Friday, February 5, 2010

From Russia with Love

I’m in Russia, but I have yet to start feeling the love. For starters, this internet I’m on? It cost me $60 bucks. No, that’s not a typo. For 24 hours of connectivity to the world, I pay the price of what it probably costs to provide wifi to the whole hotel. You’d think I would at least get a nice glass of champagne with my purchase. No such luck. I’m also tired. Like, my head wants to split in two, type tired. Right now I’m debating on trying to tough it out and stay up til dinner, or let it get the best of me and just wake up in the middle of the night and be a starving, ravenous monster. I’m leaning towards monster.

I’d love to say that I’m going to spend some of my free time seeing some of the sights in this country because I’ve never been here before, but that would be a big fat lie. I don’t plan on stepping outside of this hotel unless I’m making a mad dash to the bus that is going to take me to the track. It’s cold here. scratch that, it’s freezing. My flimsy California cold-weather attire had the nerve to show up here and think it was going to do something against this kind of cold. As soon as I walked outside I started coughing like I had been a smoker for the last 50 years of my life. My lungs just didn’t know what to do. I think I actually saw the driver chuckle at me.

Which brings me to the one thing I have experienced in Russia thus far. The lack of smiles. I keep grinning at people and offering a polite acknowledgement and it has yet to be returned. This must be a cultural thing, akin to what nice Midwest folks think when they visit New York, just on a slightly grander scale. I’m going to make it my mission to find a Russian that will crack a smile for me. I know it’s in there somewhere; maybe they just save them for warmer weather. Which by the way is totally understandable. The one man who did smile at me was actually hitting on me. He wanted to give me his number and offered to take me around and show me the sights, to which I had to politely decline. Not because of the weather though…just because it was downright creepy.

Other than that, I’m doing great. I just plan on resting up and getting ready to jump on Sunday. I will be up against a strong field of Russian long jumpers, half of whom I probably have never heard of, but who nonetheless will go out and pop a world leading mark and disappear back into obscurity. I swear, this country produces long jumpers like nobody’s business. Until next time…



***Let’s make today “smile at a stranger day” and hold the smile until they are forced to smile back! .

9 comments:

Matthew T. said...

Russians that don't smile. Wow, that can't be a pleasant feeling. Russia tends to be really cold in the winter from what I've heard. Put up a good show against the other long Jumpers and you're good to go.

Anonymous said...

you got it right, smiling is a cultural thing. if person smiles in the street it's considered what that person is kuku. thats in most ex-soviet union countries lol i had similar reaction when i got to America thinking why all the people smiling, are they kuku?...

Annairb said...

Steal their cleats when they are not looking! Just make sure you pick someone who wears the same size!

Wiiqi said...

Russian pragmatism would suggest there is little purpose in habitual or brief gestures to people in passing. Those expressions are reserved when both parties will receive sincere kindness.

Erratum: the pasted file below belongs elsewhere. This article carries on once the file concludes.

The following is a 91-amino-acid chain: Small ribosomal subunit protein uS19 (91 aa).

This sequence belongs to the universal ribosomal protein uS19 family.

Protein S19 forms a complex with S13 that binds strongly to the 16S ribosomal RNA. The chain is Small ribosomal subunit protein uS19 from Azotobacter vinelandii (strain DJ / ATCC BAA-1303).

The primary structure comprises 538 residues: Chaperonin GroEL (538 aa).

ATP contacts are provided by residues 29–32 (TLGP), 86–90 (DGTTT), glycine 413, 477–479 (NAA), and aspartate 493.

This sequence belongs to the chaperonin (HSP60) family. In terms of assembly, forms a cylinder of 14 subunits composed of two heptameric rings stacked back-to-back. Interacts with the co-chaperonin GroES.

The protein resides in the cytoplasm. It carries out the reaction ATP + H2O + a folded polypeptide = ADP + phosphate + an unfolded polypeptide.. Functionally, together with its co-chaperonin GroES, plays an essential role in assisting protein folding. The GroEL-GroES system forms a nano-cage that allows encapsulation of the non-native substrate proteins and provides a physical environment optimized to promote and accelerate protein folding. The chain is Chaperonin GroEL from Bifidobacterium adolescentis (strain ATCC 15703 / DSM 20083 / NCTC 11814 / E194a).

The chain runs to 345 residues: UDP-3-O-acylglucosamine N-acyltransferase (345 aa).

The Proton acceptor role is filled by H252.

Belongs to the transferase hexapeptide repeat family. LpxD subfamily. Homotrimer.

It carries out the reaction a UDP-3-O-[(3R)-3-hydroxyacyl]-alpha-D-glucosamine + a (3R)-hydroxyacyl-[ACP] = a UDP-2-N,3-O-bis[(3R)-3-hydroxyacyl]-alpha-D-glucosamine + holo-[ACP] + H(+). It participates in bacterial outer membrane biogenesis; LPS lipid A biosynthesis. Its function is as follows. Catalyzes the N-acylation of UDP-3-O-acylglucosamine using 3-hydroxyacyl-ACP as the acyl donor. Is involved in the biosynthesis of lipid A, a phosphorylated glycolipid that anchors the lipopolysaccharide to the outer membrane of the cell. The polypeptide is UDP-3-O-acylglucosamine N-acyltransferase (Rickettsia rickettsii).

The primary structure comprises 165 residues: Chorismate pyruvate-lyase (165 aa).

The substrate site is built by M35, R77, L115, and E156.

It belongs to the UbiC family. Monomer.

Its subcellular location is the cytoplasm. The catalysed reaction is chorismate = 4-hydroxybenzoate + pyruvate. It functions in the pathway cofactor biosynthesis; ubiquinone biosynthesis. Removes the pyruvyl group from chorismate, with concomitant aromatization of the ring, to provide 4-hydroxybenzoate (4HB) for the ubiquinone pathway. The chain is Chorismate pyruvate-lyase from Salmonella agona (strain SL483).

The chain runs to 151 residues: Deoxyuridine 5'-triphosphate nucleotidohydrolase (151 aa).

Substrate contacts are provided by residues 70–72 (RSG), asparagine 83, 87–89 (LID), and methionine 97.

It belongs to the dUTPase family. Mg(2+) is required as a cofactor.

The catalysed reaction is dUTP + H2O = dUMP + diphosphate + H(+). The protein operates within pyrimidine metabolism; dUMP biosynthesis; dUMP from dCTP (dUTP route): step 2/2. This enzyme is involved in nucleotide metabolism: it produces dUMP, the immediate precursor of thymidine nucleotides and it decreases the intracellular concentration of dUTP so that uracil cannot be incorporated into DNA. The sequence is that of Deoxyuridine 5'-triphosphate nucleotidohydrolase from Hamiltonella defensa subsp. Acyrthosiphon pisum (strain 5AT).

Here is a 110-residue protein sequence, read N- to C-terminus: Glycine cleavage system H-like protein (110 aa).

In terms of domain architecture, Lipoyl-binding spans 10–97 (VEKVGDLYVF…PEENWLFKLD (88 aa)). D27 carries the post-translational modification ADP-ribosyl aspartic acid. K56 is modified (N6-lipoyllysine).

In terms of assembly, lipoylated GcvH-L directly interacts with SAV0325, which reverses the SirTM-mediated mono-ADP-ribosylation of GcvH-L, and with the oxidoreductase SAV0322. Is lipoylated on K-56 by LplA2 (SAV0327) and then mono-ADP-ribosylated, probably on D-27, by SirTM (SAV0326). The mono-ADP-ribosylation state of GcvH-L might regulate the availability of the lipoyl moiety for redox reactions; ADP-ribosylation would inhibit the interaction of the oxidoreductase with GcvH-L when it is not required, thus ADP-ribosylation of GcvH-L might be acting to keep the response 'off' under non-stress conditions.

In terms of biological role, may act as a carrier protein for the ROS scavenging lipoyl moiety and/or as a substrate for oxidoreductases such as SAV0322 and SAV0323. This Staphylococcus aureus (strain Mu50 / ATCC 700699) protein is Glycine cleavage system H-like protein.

Regarding your previous blog entry:
The text book advice your were given I think was useful for the ordinary athlete. Reading what your have written about this particular event, long jump "playing in the sand" is an activity you really enjoy.

I had the pleasure of meeting Larry Myricks at the annual LA84 held at Mt. Sac Community College. Memories of the jump offs between Myricks and Carl Lewis will remain one of my most vivid memories. I got to help pit side at one of the competitions of these to 8 plus meter long jumpers.

Long Jump is for the athletic artist, men and women who can uniquely express how to dance in the sky. The deficiencies in your jump Brianna begin when you launch from the board. Your arms, hips and legs thus far are used as blunt instruments.

Example: Your knees as a focal point from a side view reveals that your legs are often behind or parallel to your hips well after you begin your decent. I am certain that is at least a 3 to 5 inch reduction in your distance. In addition without over thinking matters you could be much more aggressive getting off the ground. Use your passion for reaching that green grass on the other side.

End Note: Instruct your videographer to record from the pit side of the board. Keep the camera stationary only manipulating the zoom. Record in two parts (start to mid range & mid range to jump) because it is not useful recording material the equipment is not designed for.

Blessings in Faith

Wiiqi said...

Sorry for the typing errors. Typing with paws can be difficult.

Anonymous said...

Hire your own Blog Master to post your material, so you only pay for a fax or phone call.

Anonymous said...

haha. hope you cracked a smile today! and go shop for warm clothes and enjoy russia Bri!:)

Martin said...

I was just curious how you plan ahead your travel for quick one-and-done foreign competitions. For instance, when dd you arrive to minimize jet lag and what other tips do you have?

LaLa said...

Eastern Europeans aren't big on smiling at strangers so don't take it personally. In some cultures smiling strangers are seen as insincere or untrustworthy. As if you are trying to hide your true intentions. In other cultures, a smile from a woman is a come-on.

It can be disturbing when you smile and don't get that warmth back. Just be yourself Bri. :)